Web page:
Community Association questions
At Prince Henry, all owners are part of a community scheme known as Community Association DP270427 (CA) constituted under s.25 of the Community Land Development Act 1989. The NSW government established our CA recognising the site’s cultural and heritage significance.
The CA operates in a similar way to an owners corporation or strata scheme for an apartment block. It oversees the management of broader ‘whole of project’ objectives and initiatives on behalf of its members.
The CA enters into agreements for services and responsibilities in accordance with its Prince Henry community management statement, including care and maintenance agreements with the Prince Henry Reserve Trust and Randwick City Council covering certain landscaping, access ways and roads and some street lighting. The Prince Henry plan of ownership provides an indication as to who owns and is responsible for which Lots at Prince Henry.
The CA's only asset (common property) is Lot 1. Located on Jenner Street, Lot 1 houses the Pivit communications equipment. The CA is responsible for managing this asset.
The CA, together with the relevant consent authority (if required), is responsible for upholding the Prince Henry design principles, which is a concise overview of the more detailed Prince Henry design guidelines established as part of the original master plan. Proposed alterations or additions to completed buildings or developments, for example colour changes, signage, transmitting or receiving devices, screens, pergolas and awnings, must be submitted to the CA for consideration before applying to the relevant consent authority for approval to proceed. The CA is also responsible for ensuring strata and neighbourhood associations maintain their lots to a reasonable standard.
The NSW Office of Fair Trading publication Living in a community scheme provides a general overview of how a community scheme works. The Prince Henry Community management statement is a key document containing by-laws, plans and other information that details the way in which our specific community scheme operates.
The following structure chart illustrates the various entities that comprise the CA:
Community association levies are in addition to council rates. They cover, in the main, the maintenance of those common areas that have been designated CA responsibility. That is, those areas not covered by funds contributed by the Trust. These levies are used for maintaining various parks, some roadside nature strips and some buildings that are not Council or Trust responsibility.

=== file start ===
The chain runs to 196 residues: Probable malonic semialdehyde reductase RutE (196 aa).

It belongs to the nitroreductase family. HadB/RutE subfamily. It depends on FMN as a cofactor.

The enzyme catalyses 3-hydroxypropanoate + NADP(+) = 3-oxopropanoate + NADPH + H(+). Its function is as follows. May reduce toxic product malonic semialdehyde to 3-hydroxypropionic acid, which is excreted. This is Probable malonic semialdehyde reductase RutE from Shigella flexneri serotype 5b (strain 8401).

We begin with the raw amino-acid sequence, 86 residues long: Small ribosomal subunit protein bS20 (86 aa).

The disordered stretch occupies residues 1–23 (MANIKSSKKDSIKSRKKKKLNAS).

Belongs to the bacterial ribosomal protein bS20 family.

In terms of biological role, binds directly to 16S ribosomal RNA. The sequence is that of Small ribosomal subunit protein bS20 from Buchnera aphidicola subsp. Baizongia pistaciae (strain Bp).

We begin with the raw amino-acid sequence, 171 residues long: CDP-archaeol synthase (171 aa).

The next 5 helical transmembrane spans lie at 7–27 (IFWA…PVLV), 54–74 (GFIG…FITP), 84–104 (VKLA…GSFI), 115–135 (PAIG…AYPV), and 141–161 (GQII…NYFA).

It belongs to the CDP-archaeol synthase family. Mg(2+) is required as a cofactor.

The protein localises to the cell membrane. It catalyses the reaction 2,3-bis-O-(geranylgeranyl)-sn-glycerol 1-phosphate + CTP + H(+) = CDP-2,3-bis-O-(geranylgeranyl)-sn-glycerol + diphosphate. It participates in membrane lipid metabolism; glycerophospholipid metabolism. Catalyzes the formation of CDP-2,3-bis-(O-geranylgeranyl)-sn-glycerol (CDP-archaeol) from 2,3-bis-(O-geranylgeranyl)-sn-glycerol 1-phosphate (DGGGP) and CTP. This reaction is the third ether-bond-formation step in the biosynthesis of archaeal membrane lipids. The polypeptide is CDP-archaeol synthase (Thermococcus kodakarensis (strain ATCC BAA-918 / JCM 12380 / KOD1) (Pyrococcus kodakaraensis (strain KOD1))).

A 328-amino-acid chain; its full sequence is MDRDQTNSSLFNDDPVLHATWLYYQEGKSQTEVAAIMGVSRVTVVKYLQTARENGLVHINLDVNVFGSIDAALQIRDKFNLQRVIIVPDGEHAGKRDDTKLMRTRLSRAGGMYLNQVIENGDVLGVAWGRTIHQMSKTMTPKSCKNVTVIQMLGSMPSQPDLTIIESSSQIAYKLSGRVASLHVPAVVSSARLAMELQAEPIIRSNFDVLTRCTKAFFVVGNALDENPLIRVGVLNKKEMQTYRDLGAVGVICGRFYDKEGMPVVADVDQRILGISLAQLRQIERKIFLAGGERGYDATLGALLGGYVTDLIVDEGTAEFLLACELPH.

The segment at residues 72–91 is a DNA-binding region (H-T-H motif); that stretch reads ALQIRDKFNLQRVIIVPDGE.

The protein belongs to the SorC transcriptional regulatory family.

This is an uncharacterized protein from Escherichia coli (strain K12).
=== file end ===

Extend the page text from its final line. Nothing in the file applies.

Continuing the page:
The CA’s annual budget covers mainly administration, landscaping, and insurance costs. The Trust contributes a large proportion of budgeted funds because most of the landscaping is required on Trust assets. CA lot owners pay levies, generally via strata schemes and neighbourhood associations, to meet the CA’s budget contribution.
BAC Insurance Brokers Pty Limited has been appointed to arrange insurance on behalf of the Prince Henry Community Association, and in April 2014, BAC provided the following note to clarify the CA's insurance requirements and responsibility:
'The Community Association has effected an insurance policy which complies with the Community Land Management Act 1989. This policy covers only the Community Association’s Property, Liability and ancillary exposures.
'No cover is provided for the individual members. All members forming part of the Community Association are responsible for effecting and maintaining their own insurance policy, covering their property and liability outside the Association.
'Each owner should undertake their own enquiries with their insurance adviser, to ensure their interests and assets are adequately protected.'
As you may know, the Prince Henry Community Association comprises several strata schemes, neighbourhood associations, and individual owners. The following information does not constitute advice, merely suggestions from the web team:
If your dwelling is part of a Strata Scheme, as well as speaking with your insurance adviser, you could also contact your Body Corporate or Managing Agent if you have any questions.
If your dwelling is part of a Neighbourhood Association, as well as speaking with your insurance adviser, you could also contact your NA Executive Committee or Managing Agent if you have any questions.
Individual lot owners
Individual lot owners are those that are not members of a neighbourhood association or strata scheme, and would generally be responsible for arranging their own insurances. You should speak with your insurance adviser regarding your insurance requirements.